The Strange Case of Dr. Jekyll and Mr. Hyde


By Robert Louis Stevenson

cover image of The Strange Case of Dr. Jekyll and Mr. Hyde

Sign up to save your library

With an OverDrive account, you can save your favorite libraries for at-a-glance information about availability. Find out more about OverDrive accounts.

   Not today

Find this title in Libby, the library reading app by OverDrive.

app-store-button-en.svg play-store-badge-en.svg

Search for a digital library with this title

Title found at these libraries:

Dr. Jekyll is a kind and generous professional of the highest rank, and yet within him is a malevolent soul who desires the freedom to pursue his most barbarous conceits without consequence. This is not only the story of good and evil but of the hypocrisy through which one denies the other. Dr. Jekyll has developed a chemical potion which allows a separation to occur between the two natures present in everyone. By isolating the dichotomous qualities of a personality, Jekyll believes it is possible to monitor and define these characteristics. To proceed with this experiment, the doctor administers the liquid to himself and changes into Mr. Hyde, an animalistic and sinister man whose physical need for retribution can go as far as pillage and murder. After the doctor swallows the medicine and performs his undignified lusts as Mr. Hyde, he is transformed back into Dr. Jekyll. But an accomplished friend of his who is a lawyer, Mr. Utterson, finds evidence that the two are connected in ways unimaginable. Jekyll says to his friend, "I can be rid of Mr. Hyde at any point," meaning that he can control his association with Hyde. But Jekyll becomes addicted to summoning this threatening attribute until it happens that Mr. Hyde appears in Jekyll's sleep. It becomes more and more difficult to atone for the monstrosities Hyde executes against Jekyll's wishes. There is always evidence of Hyde in Jekyll, but there is no trace of Jekyll in Hyde. In other word, there is no technique by which people can rid themselves of a dual nature. The terror of the story is not bloody nor tempestuous but intellectual. In reality Hyde is not a distinct person but an externalization of Jekyll's immoral hunger. And yet the story Stevenson wrote down is still one of the most horrifying narratives ever told. To be a responsible citizen who does not suffer the remorse of his wicked experiences costs Jekyll a fatal reversal of his control. The murders, the frightening foggy London streets, the anger, the scientific poisons can make a reader gasp and choke out of eyes-wide-open fear.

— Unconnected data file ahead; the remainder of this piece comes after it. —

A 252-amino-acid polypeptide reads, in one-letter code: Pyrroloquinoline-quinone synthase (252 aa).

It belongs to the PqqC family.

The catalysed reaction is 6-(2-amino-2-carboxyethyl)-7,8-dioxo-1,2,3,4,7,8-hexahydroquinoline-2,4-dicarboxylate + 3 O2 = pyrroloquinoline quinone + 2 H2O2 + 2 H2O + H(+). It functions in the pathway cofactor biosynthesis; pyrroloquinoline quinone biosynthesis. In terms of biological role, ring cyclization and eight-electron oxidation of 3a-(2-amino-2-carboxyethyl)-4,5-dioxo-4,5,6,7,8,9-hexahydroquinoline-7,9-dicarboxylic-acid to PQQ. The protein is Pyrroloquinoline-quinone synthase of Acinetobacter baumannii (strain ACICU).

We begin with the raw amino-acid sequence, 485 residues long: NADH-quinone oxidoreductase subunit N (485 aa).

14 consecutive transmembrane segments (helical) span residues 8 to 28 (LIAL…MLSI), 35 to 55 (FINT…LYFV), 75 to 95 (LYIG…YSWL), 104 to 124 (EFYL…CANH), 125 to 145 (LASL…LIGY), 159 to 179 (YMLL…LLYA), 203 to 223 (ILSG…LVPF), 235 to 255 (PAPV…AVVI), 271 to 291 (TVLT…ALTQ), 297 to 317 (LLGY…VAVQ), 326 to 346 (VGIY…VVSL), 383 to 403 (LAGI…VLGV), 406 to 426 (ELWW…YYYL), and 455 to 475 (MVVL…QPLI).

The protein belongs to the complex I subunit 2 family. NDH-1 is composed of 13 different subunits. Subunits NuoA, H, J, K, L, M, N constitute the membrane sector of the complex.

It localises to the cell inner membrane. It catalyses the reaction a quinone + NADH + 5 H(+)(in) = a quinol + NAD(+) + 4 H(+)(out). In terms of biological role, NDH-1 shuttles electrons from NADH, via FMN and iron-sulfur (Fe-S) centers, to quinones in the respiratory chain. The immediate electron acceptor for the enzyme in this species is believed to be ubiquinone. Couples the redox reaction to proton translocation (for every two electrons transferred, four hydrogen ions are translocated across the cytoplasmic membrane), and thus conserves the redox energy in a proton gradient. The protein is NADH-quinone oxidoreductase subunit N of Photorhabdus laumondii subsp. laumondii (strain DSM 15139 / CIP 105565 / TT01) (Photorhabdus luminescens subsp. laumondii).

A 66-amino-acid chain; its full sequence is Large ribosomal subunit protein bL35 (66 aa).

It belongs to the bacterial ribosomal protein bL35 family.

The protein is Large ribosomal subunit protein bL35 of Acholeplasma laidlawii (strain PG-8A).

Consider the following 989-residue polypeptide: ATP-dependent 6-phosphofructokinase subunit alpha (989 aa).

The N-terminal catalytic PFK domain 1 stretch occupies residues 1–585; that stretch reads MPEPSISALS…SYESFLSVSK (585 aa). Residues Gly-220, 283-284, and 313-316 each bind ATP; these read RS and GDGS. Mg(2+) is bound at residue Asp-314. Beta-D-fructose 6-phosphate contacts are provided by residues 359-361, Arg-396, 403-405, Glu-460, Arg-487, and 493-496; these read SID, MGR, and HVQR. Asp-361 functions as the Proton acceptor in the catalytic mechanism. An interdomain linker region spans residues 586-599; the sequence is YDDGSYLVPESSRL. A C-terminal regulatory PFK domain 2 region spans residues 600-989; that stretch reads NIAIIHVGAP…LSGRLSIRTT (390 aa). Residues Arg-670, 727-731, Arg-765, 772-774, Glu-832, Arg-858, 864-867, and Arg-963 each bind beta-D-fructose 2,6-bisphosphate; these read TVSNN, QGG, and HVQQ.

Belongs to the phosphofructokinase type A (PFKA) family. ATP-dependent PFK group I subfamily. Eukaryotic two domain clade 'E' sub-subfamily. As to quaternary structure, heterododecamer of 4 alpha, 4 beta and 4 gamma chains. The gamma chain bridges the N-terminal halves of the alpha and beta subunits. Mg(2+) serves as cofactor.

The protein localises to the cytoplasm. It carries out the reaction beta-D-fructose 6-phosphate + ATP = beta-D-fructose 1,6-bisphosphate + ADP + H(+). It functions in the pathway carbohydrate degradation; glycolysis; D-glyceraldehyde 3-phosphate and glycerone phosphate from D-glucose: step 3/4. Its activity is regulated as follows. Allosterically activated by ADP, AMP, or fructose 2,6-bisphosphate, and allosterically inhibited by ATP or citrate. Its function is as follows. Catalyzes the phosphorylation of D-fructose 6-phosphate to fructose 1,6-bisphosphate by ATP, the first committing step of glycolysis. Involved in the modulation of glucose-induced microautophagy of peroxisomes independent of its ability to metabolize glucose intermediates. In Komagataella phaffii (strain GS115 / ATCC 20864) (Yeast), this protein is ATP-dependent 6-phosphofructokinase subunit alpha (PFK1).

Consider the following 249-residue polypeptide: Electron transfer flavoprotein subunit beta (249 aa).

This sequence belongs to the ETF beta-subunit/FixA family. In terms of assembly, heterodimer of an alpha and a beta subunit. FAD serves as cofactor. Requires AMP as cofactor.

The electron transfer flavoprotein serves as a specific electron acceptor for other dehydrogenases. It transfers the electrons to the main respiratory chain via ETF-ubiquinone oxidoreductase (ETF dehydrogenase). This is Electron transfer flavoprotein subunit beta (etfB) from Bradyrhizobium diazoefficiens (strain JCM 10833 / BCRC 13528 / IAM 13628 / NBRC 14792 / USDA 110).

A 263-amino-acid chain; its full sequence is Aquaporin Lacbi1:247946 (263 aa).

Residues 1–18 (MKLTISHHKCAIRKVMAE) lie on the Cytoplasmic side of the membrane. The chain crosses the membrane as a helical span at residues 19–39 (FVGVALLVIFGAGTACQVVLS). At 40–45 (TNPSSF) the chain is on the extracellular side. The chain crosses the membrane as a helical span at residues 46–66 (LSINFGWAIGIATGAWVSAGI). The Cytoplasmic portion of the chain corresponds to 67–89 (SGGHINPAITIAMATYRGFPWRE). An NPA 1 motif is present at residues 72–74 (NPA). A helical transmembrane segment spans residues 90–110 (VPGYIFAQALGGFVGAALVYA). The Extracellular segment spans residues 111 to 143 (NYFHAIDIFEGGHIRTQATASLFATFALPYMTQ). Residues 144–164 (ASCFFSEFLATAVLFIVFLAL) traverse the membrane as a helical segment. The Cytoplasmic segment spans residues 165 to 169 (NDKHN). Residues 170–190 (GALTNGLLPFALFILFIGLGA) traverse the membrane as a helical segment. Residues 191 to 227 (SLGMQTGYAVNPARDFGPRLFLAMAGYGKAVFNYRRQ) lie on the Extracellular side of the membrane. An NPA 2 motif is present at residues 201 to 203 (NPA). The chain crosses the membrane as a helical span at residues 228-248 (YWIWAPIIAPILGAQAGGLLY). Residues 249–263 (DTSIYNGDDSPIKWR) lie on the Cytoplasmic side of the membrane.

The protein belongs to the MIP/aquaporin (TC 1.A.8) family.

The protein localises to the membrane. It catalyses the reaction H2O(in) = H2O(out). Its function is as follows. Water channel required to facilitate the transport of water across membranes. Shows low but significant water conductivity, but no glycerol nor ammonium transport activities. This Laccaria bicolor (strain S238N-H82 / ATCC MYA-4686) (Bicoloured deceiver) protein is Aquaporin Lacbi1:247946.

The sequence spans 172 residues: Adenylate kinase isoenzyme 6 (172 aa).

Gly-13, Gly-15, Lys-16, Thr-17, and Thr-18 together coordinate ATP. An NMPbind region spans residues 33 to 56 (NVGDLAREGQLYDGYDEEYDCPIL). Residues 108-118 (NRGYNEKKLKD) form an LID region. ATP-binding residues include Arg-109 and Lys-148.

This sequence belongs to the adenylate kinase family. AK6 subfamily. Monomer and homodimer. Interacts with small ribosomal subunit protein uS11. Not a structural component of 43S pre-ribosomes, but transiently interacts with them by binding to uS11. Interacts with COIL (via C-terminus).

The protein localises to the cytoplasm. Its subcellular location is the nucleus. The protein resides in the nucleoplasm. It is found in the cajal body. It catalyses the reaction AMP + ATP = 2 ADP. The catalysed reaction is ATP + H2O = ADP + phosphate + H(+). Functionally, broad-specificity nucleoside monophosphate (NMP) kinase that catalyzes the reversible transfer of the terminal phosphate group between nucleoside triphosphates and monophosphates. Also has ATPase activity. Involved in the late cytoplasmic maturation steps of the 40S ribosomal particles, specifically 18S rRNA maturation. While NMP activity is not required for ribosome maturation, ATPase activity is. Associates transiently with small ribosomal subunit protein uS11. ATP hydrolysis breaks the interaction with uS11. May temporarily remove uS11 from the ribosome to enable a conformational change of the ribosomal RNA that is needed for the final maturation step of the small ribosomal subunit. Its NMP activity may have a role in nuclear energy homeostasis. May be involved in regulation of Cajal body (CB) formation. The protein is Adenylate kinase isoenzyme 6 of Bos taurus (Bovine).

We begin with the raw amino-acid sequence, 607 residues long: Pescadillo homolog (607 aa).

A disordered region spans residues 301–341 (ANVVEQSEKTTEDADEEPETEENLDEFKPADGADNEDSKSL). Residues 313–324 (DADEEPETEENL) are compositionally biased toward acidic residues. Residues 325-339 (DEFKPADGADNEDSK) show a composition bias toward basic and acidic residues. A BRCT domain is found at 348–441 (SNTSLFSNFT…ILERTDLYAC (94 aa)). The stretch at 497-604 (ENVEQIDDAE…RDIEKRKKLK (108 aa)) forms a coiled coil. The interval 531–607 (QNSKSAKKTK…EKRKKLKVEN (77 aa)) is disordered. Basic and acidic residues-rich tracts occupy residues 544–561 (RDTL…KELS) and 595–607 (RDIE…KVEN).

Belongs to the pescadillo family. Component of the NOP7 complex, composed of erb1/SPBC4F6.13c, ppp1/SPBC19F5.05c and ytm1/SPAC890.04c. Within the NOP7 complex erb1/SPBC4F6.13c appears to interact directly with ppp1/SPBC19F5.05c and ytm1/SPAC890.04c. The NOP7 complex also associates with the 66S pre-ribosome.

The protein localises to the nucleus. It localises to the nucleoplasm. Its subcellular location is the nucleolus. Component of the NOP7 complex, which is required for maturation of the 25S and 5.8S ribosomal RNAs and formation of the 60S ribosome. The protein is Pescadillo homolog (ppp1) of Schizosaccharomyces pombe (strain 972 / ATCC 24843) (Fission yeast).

Available to buy

Amazon logo
The Strange Case of Dr. Jekyll and Mr. Hyde